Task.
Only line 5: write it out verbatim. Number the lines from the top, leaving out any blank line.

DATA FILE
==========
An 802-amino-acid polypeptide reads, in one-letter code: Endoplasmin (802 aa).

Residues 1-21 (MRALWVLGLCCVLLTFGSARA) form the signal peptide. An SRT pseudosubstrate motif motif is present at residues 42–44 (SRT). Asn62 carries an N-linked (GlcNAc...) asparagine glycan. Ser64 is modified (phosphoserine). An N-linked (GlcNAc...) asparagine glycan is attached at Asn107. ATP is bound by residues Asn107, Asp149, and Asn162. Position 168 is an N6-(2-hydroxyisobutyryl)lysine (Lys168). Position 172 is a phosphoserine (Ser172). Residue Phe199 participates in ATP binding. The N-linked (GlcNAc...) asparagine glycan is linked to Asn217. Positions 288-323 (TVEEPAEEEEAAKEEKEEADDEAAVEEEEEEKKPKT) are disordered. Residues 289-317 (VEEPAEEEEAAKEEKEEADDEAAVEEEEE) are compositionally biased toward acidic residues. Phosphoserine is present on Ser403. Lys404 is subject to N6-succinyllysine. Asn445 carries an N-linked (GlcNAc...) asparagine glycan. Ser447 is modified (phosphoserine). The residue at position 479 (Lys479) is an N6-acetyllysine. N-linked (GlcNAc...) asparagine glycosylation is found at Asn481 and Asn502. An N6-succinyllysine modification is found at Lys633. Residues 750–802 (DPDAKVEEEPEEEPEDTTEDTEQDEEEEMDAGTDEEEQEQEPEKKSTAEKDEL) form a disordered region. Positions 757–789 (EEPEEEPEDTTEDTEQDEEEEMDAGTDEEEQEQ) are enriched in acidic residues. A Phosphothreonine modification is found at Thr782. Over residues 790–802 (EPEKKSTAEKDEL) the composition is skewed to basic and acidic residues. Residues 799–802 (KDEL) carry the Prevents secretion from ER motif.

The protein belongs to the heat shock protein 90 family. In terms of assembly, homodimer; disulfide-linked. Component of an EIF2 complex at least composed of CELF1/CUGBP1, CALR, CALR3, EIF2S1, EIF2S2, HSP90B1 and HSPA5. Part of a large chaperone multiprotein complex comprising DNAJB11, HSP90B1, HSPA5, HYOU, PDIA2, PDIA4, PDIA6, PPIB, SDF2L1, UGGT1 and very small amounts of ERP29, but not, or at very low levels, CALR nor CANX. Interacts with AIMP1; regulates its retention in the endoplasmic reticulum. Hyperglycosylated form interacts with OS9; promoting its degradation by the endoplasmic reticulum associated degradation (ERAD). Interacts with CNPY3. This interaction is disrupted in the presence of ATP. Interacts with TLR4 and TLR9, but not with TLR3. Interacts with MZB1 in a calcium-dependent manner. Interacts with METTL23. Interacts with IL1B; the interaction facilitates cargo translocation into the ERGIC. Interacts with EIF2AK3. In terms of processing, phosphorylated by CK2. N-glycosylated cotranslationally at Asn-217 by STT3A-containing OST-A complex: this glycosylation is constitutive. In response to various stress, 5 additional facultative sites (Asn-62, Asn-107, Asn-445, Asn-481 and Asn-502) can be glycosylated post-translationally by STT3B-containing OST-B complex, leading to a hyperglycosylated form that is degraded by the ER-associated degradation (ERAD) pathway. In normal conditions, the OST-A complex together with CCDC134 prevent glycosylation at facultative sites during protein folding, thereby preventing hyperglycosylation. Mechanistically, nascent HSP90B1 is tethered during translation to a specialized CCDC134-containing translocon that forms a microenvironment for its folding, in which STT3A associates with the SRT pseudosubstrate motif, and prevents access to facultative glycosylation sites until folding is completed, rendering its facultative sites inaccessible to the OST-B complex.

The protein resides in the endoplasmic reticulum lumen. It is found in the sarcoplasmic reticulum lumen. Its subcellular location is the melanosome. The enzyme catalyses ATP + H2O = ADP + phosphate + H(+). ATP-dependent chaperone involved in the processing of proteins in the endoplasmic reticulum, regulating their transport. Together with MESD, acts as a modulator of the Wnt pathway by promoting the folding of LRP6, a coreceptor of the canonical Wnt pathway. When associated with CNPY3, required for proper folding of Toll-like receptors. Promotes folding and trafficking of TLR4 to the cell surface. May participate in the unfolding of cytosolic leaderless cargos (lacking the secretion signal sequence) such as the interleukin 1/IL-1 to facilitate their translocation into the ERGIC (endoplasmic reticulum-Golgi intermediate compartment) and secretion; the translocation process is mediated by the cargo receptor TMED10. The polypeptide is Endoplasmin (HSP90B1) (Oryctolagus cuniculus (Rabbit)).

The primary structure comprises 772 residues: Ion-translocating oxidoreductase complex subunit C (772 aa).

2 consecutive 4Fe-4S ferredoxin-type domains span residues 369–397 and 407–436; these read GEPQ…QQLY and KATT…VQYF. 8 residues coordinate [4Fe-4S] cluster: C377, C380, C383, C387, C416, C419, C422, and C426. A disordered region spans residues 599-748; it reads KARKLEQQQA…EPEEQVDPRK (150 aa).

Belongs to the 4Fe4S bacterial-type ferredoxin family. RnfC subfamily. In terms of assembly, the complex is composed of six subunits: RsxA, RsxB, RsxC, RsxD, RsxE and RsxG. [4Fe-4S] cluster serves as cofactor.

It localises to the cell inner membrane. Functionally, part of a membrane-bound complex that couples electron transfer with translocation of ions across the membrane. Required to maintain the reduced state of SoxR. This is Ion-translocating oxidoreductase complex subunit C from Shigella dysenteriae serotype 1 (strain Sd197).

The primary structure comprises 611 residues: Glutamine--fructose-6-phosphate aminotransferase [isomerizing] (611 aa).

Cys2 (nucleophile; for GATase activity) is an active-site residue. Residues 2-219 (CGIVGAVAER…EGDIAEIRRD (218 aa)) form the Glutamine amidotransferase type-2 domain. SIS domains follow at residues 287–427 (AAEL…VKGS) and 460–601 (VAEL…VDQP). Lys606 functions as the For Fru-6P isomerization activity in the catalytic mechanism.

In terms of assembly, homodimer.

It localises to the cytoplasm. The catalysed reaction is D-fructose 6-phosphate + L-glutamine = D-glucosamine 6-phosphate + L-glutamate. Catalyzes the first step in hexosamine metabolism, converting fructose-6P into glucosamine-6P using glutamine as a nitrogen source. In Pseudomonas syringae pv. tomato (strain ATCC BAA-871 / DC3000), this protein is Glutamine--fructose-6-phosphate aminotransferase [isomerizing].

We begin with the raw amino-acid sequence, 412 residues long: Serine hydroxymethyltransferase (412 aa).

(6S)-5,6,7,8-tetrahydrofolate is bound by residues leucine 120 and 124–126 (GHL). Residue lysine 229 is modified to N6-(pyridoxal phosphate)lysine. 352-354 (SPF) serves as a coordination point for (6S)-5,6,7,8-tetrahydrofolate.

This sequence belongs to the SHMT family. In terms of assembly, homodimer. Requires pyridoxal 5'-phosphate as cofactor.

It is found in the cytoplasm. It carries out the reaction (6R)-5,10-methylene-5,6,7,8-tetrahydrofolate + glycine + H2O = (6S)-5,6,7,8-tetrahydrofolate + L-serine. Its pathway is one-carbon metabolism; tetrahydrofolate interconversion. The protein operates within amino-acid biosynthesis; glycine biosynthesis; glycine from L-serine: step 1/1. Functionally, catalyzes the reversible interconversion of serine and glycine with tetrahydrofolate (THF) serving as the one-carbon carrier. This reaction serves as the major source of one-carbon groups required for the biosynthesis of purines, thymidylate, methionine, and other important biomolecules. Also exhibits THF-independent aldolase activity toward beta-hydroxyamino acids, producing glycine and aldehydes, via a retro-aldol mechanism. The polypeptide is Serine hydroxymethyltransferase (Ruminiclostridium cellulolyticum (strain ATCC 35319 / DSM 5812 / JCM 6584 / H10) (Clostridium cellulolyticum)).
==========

The primary structure comprises 772 residues: Ion-translocating oxidoreductase complex subunit C (772 aa).